The cases concern investigations against two suspects in France for having committed illicit insider dealings. The prosecution was mainly based on personal data relating to the use of telephone lines that were collected by the Autorité des marchés financiers (Financial Markets Authority). The referring Cour de Cassation asked whether there is an independent obligation for the national legislature to require electronic communications operators to retain connection data on a temporary but general basis in order to enable the administrative authority to comply with EU Directive 2003/6 and Regulation 596/2014. This secondary EU law on market abuse confers administrative authorities the power to “require existing telephone and existing data traffic records”.

According to AG Sánchez-Bordona, the CJEU’s case law in La Quadrature du Net is applicable to the case even though the EU Directive and Regulation on market abuse come into play. He argued that the processing of data traffic records set out in the EU legislation on market abuse must be interpreted in the light of the e-Privacy Directive, which constitutes the reference standard in this regard. Neither the EU Directive nor the Regulation on market abuse confer specific and autonomous powers to retain data. They merely authorise the access to these data. As in the other cases, the French system concerns data retentions for the fight against crime, but which is preventive, generalised and indiscriminate and thus lacks the balance to be made as underpinned by the CJEU in La Quadrature du Net. With regard to the criminal investigations against the two defendants, the AG again stressed that a national court cannot limit in time the effect of that incompatibility.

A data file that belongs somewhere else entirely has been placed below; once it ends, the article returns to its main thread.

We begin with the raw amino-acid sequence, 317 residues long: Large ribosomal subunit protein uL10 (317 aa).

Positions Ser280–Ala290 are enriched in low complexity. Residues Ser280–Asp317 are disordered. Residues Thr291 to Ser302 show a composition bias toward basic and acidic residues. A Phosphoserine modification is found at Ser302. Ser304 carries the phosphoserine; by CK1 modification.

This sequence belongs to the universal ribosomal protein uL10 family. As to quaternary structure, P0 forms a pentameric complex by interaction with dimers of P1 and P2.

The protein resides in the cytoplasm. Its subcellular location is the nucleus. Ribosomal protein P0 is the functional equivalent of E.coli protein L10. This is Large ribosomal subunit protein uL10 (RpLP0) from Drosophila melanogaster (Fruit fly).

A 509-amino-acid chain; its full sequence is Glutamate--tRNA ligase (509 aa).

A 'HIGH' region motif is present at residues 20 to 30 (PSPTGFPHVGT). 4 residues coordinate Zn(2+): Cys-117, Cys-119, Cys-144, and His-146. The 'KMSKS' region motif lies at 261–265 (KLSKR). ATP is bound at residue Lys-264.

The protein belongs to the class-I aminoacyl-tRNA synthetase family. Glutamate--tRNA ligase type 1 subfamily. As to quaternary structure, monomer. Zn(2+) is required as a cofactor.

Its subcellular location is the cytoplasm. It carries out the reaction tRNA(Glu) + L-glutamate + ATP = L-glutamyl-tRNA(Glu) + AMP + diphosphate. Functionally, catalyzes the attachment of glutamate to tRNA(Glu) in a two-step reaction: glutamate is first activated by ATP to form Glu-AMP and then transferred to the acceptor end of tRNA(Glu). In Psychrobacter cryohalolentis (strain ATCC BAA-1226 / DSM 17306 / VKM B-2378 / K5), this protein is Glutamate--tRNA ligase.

It remains to be seen whether the CJEU takes up the AG’s views or whether the judges bench takes a more nuanced approach to the individual referrals. For a thorough analysis of the CJEU’s case law on data retention and the demand for recalibrating EU legislation on this matter → article by A. Juszczak/E. Sason, published at the eucrim website on 8 September 2021.